Your pet is family, and family deserves the best. Follow these handy tips to keep your pet healthy and happy.
Although keeping them in good health is relatively easy, cats rely heavily on commitment from their owners plus regular veterinary visits.
Just because you can't see it, doesn't mean it's not there.
Have your cat examined regularly from an early age by your veterinarian, and avoid the possibility of worm infection with a preventative treatment. Once your kitten's regular veterinary visits are complete, make sure to continue with annual check-ups – it can be easy to forget.
24x7x365 parasite protection
Indoor AND outdoor cats need year-round parasite protection.
Cats need to scratch
Scratching helps shed the sheaths of your cat's claws, stretches muscles, marks territory, and feels good, so be sure to provide appropriate scratching structures.
Just as with people, diet and exercise play a significant role in your cat's health. Regular activity will help to manage weight, increase cardiovascular blood flow and maintain good health. And contrary to years of bad press, most cats do actually like to play. You might just have to be a little creative until you find exactly what kind of activities your cat likes to do.
Name, rank and serial number
Make sure your cat has a properly fitted collar and name tag, even if it's an indoor cat. Accidents happen and if a door is not shut properly, curiosity can prevail and your puss might wander beyond the point of no return.
Not only will you reduce hairballs, you'll have the opportunity to examine your cat's skin for early symptoms of disease, and for parasites such as fleas, before they become a serious problem.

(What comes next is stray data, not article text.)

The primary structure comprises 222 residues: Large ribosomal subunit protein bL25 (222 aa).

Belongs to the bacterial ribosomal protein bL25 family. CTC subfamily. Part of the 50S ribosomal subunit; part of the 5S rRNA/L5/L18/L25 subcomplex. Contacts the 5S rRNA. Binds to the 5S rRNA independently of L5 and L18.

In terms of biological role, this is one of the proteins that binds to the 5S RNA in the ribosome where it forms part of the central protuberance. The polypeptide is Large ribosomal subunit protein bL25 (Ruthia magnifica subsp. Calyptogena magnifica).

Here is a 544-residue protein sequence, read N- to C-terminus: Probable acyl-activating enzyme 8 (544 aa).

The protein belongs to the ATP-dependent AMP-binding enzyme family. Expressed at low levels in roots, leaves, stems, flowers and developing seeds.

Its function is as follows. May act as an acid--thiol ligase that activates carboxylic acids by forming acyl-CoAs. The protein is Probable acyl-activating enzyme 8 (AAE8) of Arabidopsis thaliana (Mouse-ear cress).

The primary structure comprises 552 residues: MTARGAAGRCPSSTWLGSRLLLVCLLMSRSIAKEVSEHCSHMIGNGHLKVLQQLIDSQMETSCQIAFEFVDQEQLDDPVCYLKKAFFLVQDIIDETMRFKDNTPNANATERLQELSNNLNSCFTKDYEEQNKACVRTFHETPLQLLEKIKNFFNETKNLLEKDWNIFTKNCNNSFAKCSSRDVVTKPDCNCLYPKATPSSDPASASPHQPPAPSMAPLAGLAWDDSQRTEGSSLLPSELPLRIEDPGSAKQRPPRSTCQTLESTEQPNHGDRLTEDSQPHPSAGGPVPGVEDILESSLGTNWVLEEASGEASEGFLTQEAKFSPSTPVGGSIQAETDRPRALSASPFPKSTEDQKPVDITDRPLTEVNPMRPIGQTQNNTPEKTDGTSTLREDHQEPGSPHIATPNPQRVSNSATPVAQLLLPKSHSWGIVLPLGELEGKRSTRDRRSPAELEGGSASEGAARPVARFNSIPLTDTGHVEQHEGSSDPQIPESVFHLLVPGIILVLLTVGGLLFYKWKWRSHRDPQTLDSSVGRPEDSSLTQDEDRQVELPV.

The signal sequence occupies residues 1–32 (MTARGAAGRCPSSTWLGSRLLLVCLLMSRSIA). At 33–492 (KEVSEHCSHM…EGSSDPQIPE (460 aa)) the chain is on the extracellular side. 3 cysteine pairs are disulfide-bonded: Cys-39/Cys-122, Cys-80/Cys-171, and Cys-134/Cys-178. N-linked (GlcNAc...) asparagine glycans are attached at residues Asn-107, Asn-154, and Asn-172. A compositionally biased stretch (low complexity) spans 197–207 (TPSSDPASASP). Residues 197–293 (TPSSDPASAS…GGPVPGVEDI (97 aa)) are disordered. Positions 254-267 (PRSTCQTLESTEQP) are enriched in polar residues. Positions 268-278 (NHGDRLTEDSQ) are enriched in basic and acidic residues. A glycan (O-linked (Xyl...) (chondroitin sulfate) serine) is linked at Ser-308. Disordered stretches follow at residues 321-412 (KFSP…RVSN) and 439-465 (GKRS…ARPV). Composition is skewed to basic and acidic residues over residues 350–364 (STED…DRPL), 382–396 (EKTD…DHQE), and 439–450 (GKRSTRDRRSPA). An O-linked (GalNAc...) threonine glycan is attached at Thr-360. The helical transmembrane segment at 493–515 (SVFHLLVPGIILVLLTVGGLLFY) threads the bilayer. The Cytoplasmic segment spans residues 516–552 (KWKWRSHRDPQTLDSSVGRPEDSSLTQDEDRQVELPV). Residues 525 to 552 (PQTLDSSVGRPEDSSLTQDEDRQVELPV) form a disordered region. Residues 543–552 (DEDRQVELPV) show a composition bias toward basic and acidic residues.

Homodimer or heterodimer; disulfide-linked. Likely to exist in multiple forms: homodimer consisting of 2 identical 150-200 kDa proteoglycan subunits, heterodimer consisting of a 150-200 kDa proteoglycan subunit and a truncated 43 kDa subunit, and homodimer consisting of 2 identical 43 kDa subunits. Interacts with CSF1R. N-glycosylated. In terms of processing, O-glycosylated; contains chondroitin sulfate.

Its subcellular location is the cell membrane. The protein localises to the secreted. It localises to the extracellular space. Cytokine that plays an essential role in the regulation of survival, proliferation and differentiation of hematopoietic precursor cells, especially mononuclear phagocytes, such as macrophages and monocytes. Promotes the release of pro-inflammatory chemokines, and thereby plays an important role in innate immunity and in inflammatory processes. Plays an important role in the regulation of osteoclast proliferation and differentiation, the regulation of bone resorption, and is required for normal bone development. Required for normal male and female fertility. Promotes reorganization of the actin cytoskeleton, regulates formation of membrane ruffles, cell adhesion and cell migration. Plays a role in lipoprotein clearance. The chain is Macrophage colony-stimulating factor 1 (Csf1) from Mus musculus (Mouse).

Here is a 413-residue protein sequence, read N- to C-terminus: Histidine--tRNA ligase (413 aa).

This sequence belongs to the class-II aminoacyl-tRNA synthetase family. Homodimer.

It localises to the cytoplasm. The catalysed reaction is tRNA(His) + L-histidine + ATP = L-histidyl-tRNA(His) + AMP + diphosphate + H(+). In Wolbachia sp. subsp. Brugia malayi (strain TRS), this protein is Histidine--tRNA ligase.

Out with the old
To keep the litter box free of odour and bacteria, empty and replace the litter regularly.
Always keep fresh drinking water available in a clean bowl. Water is an essential ingredient for good health and is involved in virtually every function of your cat's body.
At each stage of your dog's life, his or her needs will change. Here are some tips.
Puppies are as vulnerable as they are adorable. Their immature immune systems can't fight off disease, and the protection received naturally through their mother's milk can interfere with early vaccinations. That's why these youngsters need vaccinations several times during the first months of their lives.
Puppies also need examination and treatments for parasites, and they need to be started on a heartworm prevention program. Unless you have breeding plans, it is also recommended that your pet be spayed or neutered. A nutritional needs analysis and behaviour counseling round out the care at this important lifestage.
Adult dogs should have regular (i.e. annual) examinations and vaccinations with their vet. Take advantage of these exams to fill the vet in on the kind of lifestyle your dog is leading. Because the more your vet knows about your dog, the easier it is for the vet to advise you on your canine buddy's health needs. And don't forget to ask your vet about heartworm in dogs, flea treatments, and the other parasites Revolution for Dogs is formulated to prevent.
They may not be puppies any more, but adult dogs still need lots of regular exercise. Try to find time to go for a decent walk together once a day. It'll be good for your dog and good for you too.
Once your furry best friend becomes a senior dogizen (around 7 or 8 years old), he or she needs to visit the vet clinic more frequently than before. Ask your vet about senior pet examinations and expanded screenings, disease prevention programs, nutrition analysis and behaviour counselling geared specifically for your dog's rich golden years.
In the meantime, be on the lookout for any changes in behaviour as your dog gets older. While some changes are inevitable and natural, others may be a problem, but treatable.